The other day I went to the movies and saw Flight, a wonderful expose of an alcoholic airline pilot portrayed beautifully by Denzel Washington. I knew I wanted to write about it, as it hit many similar chords in my life and my struggle with the alcoholic in my life.
I don't wish to ruin the film for anyone that hasn't seen it, but beyond the obvious plot of a very talented airline captain that miraculously lands a plane after myriad in-flight disasters, this character has been a functioning alcoholic for what seems like most of his life. The gravity of the situation and the deaths that incurred due to the emergency landing are questioned as his blood alcohol content is brought under scrutiny during the investigation and as a probable cause for the disaster in the first place.
What brought me to my emotional knees was the brazen ego and lack of humility and responsibility that his actions might have caused due to intoxication and therefore may have played a part in what may or may not have been avoided had he been clean and sober. Mr. Washington's character defends and justifies his actions (until close to the end) with a pompous arrogance; and though he realizes he might have a problem with alcohol, he contends that he can handle it, get control of it and will do whatever is necessary to avoid any consequences his actions may have brought legally or emotionally.
So let's talk about ego and why can it be so destructive in blocking the path to one's sobriety. Every person needs and should have a healthy ego about them. Feeling good about how they look, feel and what they have accomplished are important emotional and psychology building blocks to living life fully.
However, I have found that in all the years of dealing with the alcoholic both personally and professionally, I have listed six concepts of why an alcoholic's ego can thwart the track toward a healthy recovery beginning.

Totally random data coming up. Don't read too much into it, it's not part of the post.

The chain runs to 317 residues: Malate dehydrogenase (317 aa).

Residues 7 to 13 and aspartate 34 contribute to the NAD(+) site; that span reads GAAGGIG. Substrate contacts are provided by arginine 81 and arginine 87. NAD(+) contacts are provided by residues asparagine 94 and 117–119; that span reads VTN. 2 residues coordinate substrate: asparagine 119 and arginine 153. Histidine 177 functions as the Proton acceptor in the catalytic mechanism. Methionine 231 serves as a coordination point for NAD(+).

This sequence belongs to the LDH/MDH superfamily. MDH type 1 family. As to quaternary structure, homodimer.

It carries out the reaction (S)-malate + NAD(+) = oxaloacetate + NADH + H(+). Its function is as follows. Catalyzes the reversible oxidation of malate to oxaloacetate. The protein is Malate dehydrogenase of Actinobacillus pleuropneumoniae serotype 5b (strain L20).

1) The alcoholic staunchly believes there is no problem with his/her alcohol intake, and tells you to mind your own business or blames you for his/her reason for drinking.
2) The alcoholic contends they have a problem with alcohol, but can take care of the issue by him or herself.
3) The alcoholic doesn't take responsibility for any of the irresponsible or out-of-control behavior that their drinking has incurred or if he/she has a myriad of excuses for the incident.
4) The alcoholic is angry, resentful and/or belligerent that they are "in trouble" and may have to do something about their actions.
5) The alcoholic decides to participate in a recovery program, but will not first attend detox, go to Alcoholics Anonymous 12- step meetings, seek counseling or in essence pick and choose their recovery path as it suits them. Committing willy-nilly is good enough and shows effort... right? Not!6) The alcoholic participates in a residential program, but does not complete it, as he/she decides
- They have had enough and now have their problem under control.
- The people running the program are idiots.
- The alcoholic/addict can't relate to anyone there and are certainly not going to talk about their personal issues with anyone.
- The other attendees have real, serious problems and nothing like this alcoholic and therefore they don't belong there.
The bottom line in this list is that the prevailing ego of the alcoholic is blocking the admission and submission that their life is out of control. It seems that it's a sign of weakness for someone to admit they have a problem and need help -- desperate help -- in getting their life back on track.
I have told the families that when the alcoholic in their life says to them that they will do whatever it takes period to get clean and sober, not whatever it takes, but not this or that, then that will be the first honest step toward a healthy recovery.
Flight is a phenomenal movie with brilliant performances that hit the mark dead-on. Hats off, Mr. Washington, for showing the world what life can be like when one swings from the branch of ego, crashes to earth, and ultimately comes up a better, healthy and more honored human being.
If I can be of service, please visit my website www.familyrecoverysolutions.com and I invite you to explore my new book Reclaim Your Life -- You and the Alcoholic/Addict at www.reclaimyourlifebook.com or on Amazon. In addition, my book is available as an audio on my website only.
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